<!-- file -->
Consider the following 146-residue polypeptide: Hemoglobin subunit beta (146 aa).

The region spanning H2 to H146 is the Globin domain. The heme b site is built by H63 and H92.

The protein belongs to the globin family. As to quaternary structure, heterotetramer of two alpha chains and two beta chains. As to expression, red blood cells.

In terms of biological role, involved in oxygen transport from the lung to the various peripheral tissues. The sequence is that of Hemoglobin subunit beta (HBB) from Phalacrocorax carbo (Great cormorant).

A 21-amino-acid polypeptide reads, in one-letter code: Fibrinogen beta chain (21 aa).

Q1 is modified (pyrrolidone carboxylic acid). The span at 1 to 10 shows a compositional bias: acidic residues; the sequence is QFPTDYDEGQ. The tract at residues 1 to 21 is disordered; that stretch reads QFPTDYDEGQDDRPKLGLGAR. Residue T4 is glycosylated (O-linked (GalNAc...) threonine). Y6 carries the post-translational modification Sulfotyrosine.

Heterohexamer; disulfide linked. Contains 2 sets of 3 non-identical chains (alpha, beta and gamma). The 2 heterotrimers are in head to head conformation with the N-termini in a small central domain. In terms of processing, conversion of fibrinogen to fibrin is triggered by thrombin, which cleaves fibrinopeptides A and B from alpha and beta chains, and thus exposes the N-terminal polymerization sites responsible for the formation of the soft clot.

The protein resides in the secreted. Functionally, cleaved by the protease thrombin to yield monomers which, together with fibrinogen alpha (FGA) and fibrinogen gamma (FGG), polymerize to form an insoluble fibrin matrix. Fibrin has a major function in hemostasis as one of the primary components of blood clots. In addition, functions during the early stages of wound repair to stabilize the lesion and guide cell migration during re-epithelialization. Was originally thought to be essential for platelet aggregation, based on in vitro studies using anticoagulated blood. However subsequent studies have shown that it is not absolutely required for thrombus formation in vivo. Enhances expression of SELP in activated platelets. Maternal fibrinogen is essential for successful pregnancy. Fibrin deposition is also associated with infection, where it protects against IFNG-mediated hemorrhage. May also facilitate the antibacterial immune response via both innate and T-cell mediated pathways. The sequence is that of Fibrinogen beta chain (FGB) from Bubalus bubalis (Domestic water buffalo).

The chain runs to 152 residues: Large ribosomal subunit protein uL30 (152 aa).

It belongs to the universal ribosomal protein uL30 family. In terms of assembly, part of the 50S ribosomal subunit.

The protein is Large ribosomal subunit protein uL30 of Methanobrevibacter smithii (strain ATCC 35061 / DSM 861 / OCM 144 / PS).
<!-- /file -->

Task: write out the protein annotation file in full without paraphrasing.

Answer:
Consider the following 146-residue polypeptide: Hemoglobin subunit beta (146 aa).

The region spanning H2 to H146 is the Globin domain. The heme b site is built by H63 and H92.

The protein belongs to the globin family. As to quaternary structure, heterotetramer of two alpha chains and two beta chains. As to expression, red blood cells.

In terms of biological role, involved in oxygen transport from the lung to the various peripheral tissues. The sequence is that of Hemoglobin subunit beta (HBB) from Phalacrocorax carbo (Great cormorant).

A 21-amino-acid polypeptide reads, in one-letter code: Fibrinogen beta chain (21 aa).

Q1 is modified (pyrrolidone carboxylic acid). The span at 1 to 10 shows a compositional bias: acidic residues; the sequence is QFPTDYDEGQ. The tract at residues 1 to 21 is disordered; that stretch reads QFPTDYDEGQDDRPKLGLGAR. Residue T4 is glycosylated (O-linked (GalNAc...) threonine). Y6 carries the post-translational modification Sulfotyrosine.

Heterohexamer; disulfide linked. Contains 2 sets of 3 non-identical chains (alpha, beta and gamma). The 2 heterotrimers are in head to head conformation with the N-termini in a small central domain. In terms of processing, conversion of fibrinogen to fibrin is triggered by thrombin, which cleaves fibrinopeptides A and B from alpha and beta chains, and thus exposes the N-terminal polymerization sites responsible for the formation of the soft clot.

The protein resides in the secreted. Functionally, cleaved by the protease thrombin to yield monomers which, together with fibrinogen alpha (FGA) and fibrinogen gamma (FGG), polymerize to form an insoluble fibrin matrix. Fibrin has a major function in hemostasis as one of the primary components of blood clots. In addition, functions during the early stages of wound repair to stabilize the lesion and guide cell migration during re-epithelialization. Was originally thought to be essential for platelet aggregation, based on in vitro studies using anticoagulated blood. However subsequent studies have shown that it is not absolutely required for thrombus formation in vivo. Enhances expression of SELP in activated platelets. Maternal fibrinogen is essential for successful pregnancy. Fibrin deposition is also associated with infection, where it protects against IFNG-mediated hemorrhage. May also facilitate the antibacterial immune response via both innate and T-cell mediated pathways. The sequence is that of Fibrinogen beta chain (FGB) from Bubalus bubalis (Domestic water buffalo).

The chain runs to 152 residues: Large ribosomal subunit protein uL30 (152 aa).

It belongs to the universal ribosomal protein uL30 family. In terms of assembly, part of the 50S ribosomal subunit.

The protein is Large ribosomal subunit protein uL30 of Methanobrevibacter smithii (strain ATCC 35061 / DSM 861 / OCM 144 / PS).